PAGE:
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Norman Marshall Villeneuve

Félix Award winner, band leader, recording artist and jazz master, hard driving bebop drummer NORMAN MARSHALL VILLENEUVE is an iconic and much beloved figure in Canadian jazz history. This veteran player has a successful career history, at 81, in his 8th decade in show business.

Norm was born in Montreal on May 29, 1938 and grew up in the St. Henri district, in the famed Little Burgundy area, home to Oscar Peterson, Oliver Jones, the Sealy brothers, and Claude Ranger. He began his performance career as a tap dancer and singer, entertaining audiences from age 8. He studied piano at Union United Church with Daisy Peterson-Sweeney. With a natural talent for rhythm and love for jazz, at age 8 Norm began to teach himself how to play drums, avidly studying jazz legends Elvin Jones, Art Taylor, Philly Joe Jones, Shelly Manne and Art Blakey, to whom Norm has dedicated his life’s work.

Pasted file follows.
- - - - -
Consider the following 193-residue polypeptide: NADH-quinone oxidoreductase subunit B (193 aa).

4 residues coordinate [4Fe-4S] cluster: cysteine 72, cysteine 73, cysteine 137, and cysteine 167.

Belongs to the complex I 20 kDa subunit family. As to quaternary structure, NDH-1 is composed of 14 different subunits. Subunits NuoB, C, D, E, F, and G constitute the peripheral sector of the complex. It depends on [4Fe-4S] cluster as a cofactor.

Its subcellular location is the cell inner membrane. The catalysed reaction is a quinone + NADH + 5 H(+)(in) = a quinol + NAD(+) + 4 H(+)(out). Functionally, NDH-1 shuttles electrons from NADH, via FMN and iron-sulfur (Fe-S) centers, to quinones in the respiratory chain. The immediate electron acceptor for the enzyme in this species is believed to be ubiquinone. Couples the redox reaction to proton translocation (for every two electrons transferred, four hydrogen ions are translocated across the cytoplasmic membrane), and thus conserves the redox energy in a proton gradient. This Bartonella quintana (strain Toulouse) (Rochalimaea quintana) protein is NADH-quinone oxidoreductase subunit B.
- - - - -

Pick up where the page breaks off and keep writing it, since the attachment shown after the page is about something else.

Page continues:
At age 10 Norm made his debut at famed Union United Churchas a tap dancer and at 14, the bright and talented young teenager was tapped by seasoned musicians to play concerts and gigs around Montreal. When he came of age, in 1955, age 17 he played a CBC Radio concert series with Oliver Jones and Richard Parris, joining the Musician's Union. He worked the Montreal clubs - Arcade, Rockhead’s Paradise, Chez Paris, the Black Bottom and Café la Bohème, working with musicians like Oliver Jones, Charlie Biddle, Nelson Symonds, Allan Wellman. In the clubs he met jazz luminaries Louis Armstrong, Miles Davis, Wayne Shorter, Tony Williams, Elvin Jones and his hero, Art Blakey.

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